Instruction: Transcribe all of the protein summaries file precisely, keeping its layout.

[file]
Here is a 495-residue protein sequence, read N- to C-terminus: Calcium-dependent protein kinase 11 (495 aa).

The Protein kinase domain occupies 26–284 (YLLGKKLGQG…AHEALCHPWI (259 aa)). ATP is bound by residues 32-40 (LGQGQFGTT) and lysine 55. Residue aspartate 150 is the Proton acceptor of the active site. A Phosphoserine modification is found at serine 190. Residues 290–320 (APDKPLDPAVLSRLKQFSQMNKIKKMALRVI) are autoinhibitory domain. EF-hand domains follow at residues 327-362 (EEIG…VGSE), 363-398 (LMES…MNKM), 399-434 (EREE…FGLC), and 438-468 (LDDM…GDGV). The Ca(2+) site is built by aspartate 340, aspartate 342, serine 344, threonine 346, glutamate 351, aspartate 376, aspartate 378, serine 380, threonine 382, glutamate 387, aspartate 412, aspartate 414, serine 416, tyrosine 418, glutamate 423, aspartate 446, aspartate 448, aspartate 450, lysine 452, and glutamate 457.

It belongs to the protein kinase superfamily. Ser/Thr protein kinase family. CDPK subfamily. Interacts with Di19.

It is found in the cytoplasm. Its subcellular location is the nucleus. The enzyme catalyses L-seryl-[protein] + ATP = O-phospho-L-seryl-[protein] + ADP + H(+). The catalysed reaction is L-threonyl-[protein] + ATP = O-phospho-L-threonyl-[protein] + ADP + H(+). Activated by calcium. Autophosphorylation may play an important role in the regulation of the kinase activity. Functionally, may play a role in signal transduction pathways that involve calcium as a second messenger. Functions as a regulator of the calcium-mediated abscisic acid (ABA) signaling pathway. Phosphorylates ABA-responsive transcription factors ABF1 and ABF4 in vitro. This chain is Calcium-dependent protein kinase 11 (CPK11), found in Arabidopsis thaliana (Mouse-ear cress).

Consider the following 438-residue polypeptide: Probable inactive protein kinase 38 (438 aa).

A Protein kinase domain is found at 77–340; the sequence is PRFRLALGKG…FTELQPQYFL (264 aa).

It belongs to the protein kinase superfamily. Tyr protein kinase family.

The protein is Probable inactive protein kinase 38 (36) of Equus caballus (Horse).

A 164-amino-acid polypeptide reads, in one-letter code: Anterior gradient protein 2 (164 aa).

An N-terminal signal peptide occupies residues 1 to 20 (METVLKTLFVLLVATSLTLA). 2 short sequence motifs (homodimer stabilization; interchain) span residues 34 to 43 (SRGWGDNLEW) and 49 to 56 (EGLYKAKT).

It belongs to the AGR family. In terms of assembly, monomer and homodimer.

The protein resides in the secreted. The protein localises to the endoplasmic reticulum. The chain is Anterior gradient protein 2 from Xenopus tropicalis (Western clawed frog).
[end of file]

Here is a 495-residue protein sequence, read N- to C-terminus: Calcium-dependent protein kinase 11 (495 aa).

The Protein kinase domain occupies 26–284 (YLLGKKLGQG…AHEALCHPWI (259 aa)). ATP is bound by residues 32-40 (LGQGQFGTT) and lysine 55. Residue aspartate 150 is the Proton acceptor of the active site. A Phosphoserine modification is found at serine 190. Residues 290–320 (APDKPLDPAVLSRLKQFSQMNKIKKMALRVI) are autoinhibitory domain. EF-hand domains follow at residues 327-362 (EEIG…VGSE), 363-398 (LMES…MNKM), 399-434 (EREE…FGLC), and 438-468 (LDDM…GDGV). The Ca(2+) site is built by aspartate 340, aspartate 342, serine 344, threonine 346, glutamate 351, aspartate 376, aspartate 378, serine 380, threonine 382, glutamate 387, aspartate 412, aspartate 414, serine 416, tyrosine 418, glutamate 423, aspartate 446, aspartate 448, aspartate 450, lysine 452, and glutamate 457.

It belongs to the protein kinase superfamily. Ser/Thr protein kinase family. CDPK subfamily. Interacts with Di19.

It is found in the cytoplasm. Its subcellular location is the nucleus. The enzyme catalyses L-seryl-[protein] + ATP = O-phospho-L-seryl-[protein] + ADP + H(+). The catalysed reaction is L-threonyl-[protein] + ATP = O-phospho-L-threonyl-[protein] + ADP + H(+). Activated by calcium. Autophosphorylation may play an important role in the regulation of the kinase activity. Functionally, may play a role in signal transduction pathways that involve calcium as a second messenger. Functions as a regulator of the calcium-mediated abscisic acid (ABA) signaling pathway. Phosphorylates ABA-responsive transcription factors ABF1 and ABF4 in vitro. This chain is Calcium-dependent protein kinase 11 (CPK11), found in Arabidopsis thaliana (Mouse-ear cress).

Consider the following 438-residue polypeptide: Probable inactive protein kinase 38 (438 aa).

A Protein kinase domain is found at 77–340; the sequence is PRFRLALGKG…FTELQPQYFL (264 aa).

It belongs to the protein kinase superfamily. Tyr protein kinase family.

The protein is Probable inactive protein kinase 38 (36) of Equus caballus (Horse).

A 164-amino-acid polypeptide reads, in one-letter code: Anterior gradient protein 2 (164 aa).

An N-terminal signal peptide occupies residues 1 to 20 (METVLKTLFVLLVATSLTLA). 2 short sequence motifs (homodimer stabilization; interchain) span residues 34 to 43 (SRGWGDNLEW) and 49 to 56 (EGLYKAKT).

It belongs to the AGR family. In terms of assembly, monomer and homodimer.

The protein resides in the secreted. The protein localises to the endoplasmic reticulum. The chain is Anterior gradient protein 2 from Xenopus tropicalis (Western clawed frog).